The findings suggest advisers “do not help investors make superior stock purchases,” wrote the researchers, who examined client transactions at a large, unidentified Swiss bank.
There was “consistent evidence” that stock trades made by investors in conjunction with an adviser underperformed benchmarks as well as trades investors made independently, the researchers say.
Moreover, the underperformance was “particularly severe if the client-advisor contact was initiated by the adviser, suggesting that advisers actively approach clients with rather poor trading ideas,” the paper says.

July 22, 2015

Avoid Medicare Enrollment Mistakes

About to turn 65? Need to know more about Medicare?Watch the short video and check out the additional links to help you understand how Medicare works and what you need to do to enroll. All this is included in
this terrific blog post from the Squared Away Blog at http://squaredawayblog.bc.edu/squared-away/avoid-medicare-enrollment-mistakes/

June 23, 2015

Estate Planning for Digital Assets

Bet you never thought about what would happen to your email, Facebook, Twitter, and other digital accounts after your death. Well, here's one more thing to add to your estate planning. Check out Consumer Action's Digital Estate Planning Guide at http://www.consumer-action.org/downloads/english/spring_2015_digital_estate_planning.pdf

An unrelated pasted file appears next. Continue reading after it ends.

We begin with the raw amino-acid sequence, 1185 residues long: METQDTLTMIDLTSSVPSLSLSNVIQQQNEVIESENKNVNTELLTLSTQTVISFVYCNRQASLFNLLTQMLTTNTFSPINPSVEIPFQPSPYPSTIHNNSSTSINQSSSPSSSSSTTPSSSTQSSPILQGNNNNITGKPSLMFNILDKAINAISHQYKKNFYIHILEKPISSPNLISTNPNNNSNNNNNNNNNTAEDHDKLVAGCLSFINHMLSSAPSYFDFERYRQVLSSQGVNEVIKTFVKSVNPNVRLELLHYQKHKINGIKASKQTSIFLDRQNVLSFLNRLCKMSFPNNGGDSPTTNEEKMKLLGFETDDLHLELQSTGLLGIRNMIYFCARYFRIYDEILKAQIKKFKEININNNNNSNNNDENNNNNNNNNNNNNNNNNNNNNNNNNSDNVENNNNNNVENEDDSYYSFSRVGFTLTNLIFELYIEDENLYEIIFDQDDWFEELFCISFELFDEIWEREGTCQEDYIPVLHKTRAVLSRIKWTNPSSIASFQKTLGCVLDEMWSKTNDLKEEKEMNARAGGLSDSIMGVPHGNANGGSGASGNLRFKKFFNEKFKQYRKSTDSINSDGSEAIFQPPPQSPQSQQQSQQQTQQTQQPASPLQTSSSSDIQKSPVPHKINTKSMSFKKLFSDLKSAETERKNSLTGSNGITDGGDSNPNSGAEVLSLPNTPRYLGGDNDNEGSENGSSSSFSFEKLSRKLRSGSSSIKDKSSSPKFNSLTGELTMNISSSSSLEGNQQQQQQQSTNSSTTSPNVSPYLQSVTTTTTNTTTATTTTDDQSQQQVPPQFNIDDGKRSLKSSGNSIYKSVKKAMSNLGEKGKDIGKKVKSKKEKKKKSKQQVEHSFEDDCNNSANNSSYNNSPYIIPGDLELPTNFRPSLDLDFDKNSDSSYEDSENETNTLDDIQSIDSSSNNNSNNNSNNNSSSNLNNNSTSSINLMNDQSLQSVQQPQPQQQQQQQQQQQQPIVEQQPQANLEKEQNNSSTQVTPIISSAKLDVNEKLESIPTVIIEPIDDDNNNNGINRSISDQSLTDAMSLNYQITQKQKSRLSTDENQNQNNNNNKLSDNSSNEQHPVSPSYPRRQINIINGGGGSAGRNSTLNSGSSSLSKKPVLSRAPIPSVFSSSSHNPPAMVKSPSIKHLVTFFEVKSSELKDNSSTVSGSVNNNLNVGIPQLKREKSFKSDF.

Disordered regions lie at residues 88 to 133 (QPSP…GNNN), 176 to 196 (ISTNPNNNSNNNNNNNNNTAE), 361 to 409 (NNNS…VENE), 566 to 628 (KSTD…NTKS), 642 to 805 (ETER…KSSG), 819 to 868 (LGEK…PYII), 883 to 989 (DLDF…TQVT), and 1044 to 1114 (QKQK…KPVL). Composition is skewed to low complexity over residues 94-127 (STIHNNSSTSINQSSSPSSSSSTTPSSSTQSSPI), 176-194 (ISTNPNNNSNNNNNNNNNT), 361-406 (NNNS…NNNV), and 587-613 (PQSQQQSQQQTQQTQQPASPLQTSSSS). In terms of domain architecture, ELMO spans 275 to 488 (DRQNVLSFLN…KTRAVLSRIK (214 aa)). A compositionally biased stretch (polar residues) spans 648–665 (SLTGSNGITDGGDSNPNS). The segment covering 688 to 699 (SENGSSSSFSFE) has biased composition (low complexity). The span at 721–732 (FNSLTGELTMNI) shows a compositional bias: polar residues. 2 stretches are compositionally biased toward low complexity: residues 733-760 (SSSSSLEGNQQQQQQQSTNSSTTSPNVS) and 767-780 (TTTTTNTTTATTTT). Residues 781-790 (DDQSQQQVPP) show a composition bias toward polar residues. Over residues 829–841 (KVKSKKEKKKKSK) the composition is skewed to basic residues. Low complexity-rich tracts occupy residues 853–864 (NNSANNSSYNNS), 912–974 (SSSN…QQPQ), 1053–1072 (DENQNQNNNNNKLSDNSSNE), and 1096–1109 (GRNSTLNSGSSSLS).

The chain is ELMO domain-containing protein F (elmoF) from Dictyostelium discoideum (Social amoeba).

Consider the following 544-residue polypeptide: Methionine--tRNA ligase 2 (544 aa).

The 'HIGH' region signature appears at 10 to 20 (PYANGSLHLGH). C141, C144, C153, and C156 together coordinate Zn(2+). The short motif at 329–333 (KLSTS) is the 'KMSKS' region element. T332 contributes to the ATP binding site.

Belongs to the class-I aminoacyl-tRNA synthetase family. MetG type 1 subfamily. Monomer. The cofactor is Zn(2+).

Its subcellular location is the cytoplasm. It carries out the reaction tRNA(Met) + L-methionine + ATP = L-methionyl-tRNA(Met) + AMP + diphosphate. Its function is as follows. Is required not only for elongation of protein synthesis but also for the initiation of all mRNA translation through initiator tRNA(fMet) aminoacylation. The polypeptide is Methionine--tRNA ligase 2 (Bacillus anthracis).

June 11, 2015

Make your money last as long as you do

While there are a variety of strategies for spending down retirement investments to try to last for a lifetime, the only sure way to accomplish this is through the purchase of single payment life annuities (SPIAs). Lewis Mandell, Ph.D. explains why annuities are ideal for accomplishing this task in his book "What to do when I get stupid: A radically safe approach to a difficult financial era." See: http://lewismandell.com/. At the same time that our ability to make prudent financial decisions declines with age (after peaking at age 53 and really declining after age 70), confidence in our abilities actually increases! This is a scary combination well documented by extensive research. "The two major questions posed in the book ask how we can generate sufficient guaranteed real income to last the rest of our lives, not matter how long we live and what are the best ways to protect our lifetime income against possible irrational decisions of our future selves" (p. 152). This is a MUST READ for everyone approaching or in retirement AND for their children. I've heard too many stories of how elderly parents were taken advantage of by financial professionals with dubious interests, and by outright fraudsters, draining assets meant for heirs and leaving the adult children to support their parents.

How Utah Became a Bizarre, Blissful Epicenter for Get-Rich-Quick Schemes